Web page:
1. Increase the number of tickets sold –  this can be done either by increasing more people coming to theatres or increasing the number of theatres.
  2. An increase per capita can be done by increasing the ticket prices or increasing the overall F&B spend per capita.

However, there are certain limitations:

  1. The number of theatres can’t be increased randomly – it requires a lot of capital.
  2. The number of admissions into theatres is not in the company’s control – it is dependent on the success and the quality of the movie. See the footfalls in lakhs (below graph).
  3. Prices of the tickets can’t be increased frequently as the customers will find another cheaper option to consume the content. See the per capita price (below graph)

PVRPVRHow has Pandemicemic impacted PVR? 

  • In FY 2021, PVR experienced a 93% fall in footfalls; consequently, the revenue fell by 92%.
  • The decline in sales has drastically impacted the net profits of the company. The company’s profit fell from 26 crores in FY2020 to a loss of 748 crores in FY2021.
  • PVR required greater liquidity to survive. To increase liquidity company decided to raise 1800 Crores in FY 21 through a combination of debt and equity. It raised Rs.1,100 Crores of equity and Rs.700 Crore in debt.
  • PVR’s management expects an 85%-90% recovery in the company’s performance by December 2021.

PVRWhat is the way forward for PVR?

Cost reduction

  • PVR obtained whole or partial waivers/ discounts from landlords for the bulk of their properties in FY 2020-21.
  • Landlords have extended the rent savings till business returns to normal to mitigate the impact of the 2nd wave of COVID-19. Subsequently, the company’s rent and common area maintenance expenses were reduced by 72% in FY21.
  • The company managed to reduce its operating expenses by 73%, from Rs.2,338 crores in FY20 to Rs.615 crores in FY21.


  • Single-screen theatres dominate the Indian film industry. Single screens still have an overall 30% of the market.
  • 1000+ single screens will close due to financial constraints. This will force the industry to consolidate.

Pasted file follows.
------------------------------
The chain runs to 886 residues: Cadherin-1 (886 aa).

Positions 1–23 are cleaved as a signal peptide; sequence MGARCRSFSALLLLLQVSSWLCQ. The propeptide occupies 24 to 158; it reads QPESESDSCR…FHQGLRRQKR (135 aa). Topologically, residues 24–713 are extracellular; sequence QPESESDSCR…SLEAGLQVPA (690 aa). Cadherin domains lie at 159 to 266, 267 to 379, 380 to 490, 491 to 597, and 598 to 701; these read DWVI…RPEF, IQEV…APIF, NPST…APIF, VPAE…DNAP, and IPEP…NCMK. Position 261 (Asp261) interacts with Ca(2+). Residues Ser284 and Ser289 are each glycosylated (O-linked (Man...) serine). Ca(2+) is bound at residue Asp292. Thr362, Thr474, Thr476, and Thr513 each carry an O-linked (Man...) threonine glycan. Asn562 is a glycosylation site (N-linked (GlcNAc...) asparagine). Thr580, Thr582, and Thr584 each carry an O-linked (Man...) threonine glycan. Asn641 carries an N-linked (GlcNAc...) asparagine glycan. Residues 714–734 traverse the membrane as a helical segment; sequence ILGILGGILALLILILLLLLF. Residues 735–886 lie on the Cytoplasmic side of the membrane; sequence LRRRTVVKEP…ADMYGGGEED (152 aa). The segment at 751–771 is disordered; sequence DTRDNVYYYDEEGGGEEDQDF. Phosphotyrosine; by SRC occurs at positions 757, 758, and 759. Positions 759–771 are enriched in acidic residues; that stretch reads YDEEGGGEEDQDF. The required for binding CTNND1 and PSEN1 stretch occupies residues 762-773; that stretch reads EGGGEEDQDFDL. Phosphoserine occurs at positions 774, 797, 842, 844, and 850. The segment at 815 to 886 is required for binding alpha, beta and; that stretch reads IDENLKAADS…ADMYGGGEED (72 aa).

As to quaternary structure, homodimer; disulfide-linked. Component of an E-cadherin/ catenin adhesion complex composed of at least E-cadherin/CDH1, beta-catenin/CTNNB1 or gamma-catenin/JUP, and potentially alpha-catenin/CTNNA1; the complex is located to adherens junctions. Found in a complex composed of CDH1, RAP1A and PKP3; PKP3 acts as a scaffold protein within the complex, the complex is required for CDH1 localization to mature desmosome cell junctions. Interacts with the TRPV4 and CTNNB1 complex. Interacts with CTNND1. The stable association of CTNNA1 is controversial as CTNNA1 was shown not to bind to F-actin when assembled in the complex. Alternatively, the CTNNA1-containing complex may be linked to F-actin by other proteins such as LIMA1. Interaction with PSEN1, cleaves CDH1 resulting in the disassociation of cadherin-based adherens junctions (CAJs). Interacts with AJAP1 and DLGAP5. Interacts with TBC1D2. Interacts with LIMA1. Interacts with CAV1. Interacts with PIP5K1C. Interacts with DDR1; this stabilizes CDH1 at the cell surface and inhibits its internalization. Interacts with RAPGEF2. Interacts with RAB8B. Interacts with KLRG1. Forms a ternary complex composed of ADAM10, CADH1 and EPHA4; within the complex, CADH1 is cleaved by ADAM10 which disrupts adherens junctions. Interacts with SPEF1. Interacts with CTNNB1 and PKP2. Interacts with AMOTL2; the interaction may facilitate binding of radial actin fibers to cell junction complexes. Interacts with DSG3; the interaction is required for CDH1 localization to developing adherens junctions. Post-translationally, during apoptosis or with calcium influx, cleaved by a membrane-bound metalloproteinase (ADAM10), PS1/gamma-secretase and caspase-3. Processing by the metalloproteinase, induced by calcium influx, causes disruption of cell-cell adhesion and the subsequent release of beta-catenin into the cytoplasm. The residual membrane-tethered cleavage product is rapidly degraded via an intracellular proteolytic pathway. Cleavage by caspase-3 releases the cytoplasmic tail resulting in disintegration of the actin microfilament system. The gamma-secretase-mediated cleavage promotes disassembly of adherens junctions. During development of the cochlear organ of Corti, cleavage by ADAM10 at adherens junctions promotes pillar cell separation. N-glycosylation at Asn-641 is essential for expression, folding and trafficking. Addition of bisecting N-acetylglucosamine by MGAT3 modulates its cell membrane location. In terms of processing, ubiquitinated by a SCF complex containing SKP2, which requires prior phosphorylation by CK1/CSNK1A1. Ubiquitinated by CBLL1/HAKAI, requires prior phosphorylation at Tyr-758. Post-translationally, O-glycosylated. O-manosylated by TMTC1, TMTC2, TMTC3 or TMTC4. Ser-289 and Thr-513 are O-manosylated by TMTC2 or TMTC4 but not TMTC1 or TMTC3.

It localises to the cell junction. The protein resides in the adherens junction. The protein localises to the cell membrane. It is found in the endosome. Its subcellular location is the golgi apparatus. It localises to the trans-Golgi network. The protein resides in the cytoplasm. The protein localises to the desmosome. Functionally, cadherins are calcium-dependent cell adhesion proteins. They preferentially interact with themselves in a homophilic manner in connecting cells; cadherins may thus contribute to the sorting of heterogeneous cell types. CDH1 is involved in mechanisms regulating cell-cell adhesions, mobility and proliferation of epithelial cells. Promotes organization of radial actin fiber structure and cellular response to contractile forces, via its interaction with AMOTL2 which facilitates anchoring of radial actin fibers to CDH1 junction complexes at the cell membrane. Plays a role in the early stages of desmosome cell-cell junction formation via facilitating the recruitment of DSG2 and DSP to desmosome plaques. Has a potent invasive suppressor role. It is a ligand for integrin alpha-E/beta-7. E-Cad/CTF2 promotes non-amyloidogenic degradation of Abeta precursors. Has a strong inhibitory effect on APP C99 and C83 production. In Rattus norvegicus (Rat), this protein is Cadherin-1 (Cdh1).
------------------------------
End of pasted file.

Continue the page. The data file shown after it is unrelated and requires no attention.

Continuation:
• PVR will likely buy some of the more prominent names on the single screen, but this requires a lot of capital.
  • However, consolidation will happen sooner or later because the cost to run single screens is even higher.

Selling F&B beyond theatres

  • With this, PVR is trying to utilize the kitchen assets. This will not generate significant revenues but will help them explore new markets.










Diversify beyond movies

  • PVR has undertaken to exhibit Live sports and Concerts in its theatres.
  • PVR had purchased rights for the public screening of the T20 World Cup. It has proved to be very profitable for PVR.

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How will OTT and theatres survive together?

  • There is a Direct correlation between OTT and theatres. According to PVR management, people who watch OTT are more likely to visit the theatre.
  • The producer also prefers theatres over the OTT platform to release their content.
    • Movies released directly on OTT platforms have received poor responses from the audience.
    • Further, based on the performance of content in theatres, the producers and distributors can sell it to OTT platforms.
    • Higher prices3 given by OTT players to producers are unsustainable
  • In September 2021, Disney discontinued simultaneous theatrical and digital releases of movies. All new movie releases in 2021 would go to the theatres first and then to OTT platforms after a window of 45 days or more.
  • Industry players expect that the 4-week window in India between theatrical release and release on the OTT platform is a temporary phenomenon. India will revert to an 8-week window once Pandemicemic subsides.


Movie exhibition business is at a juncture where it has the infrastructure ready, demand is reasonably certain but the external factors are affecting the outcome of the business. In what direction it goes and how it innovates to be in the race, is going to be interesting. Watch out for this space.

Story Contributors: Saloni Munshi, Parth Parikh and Terrence Fernandes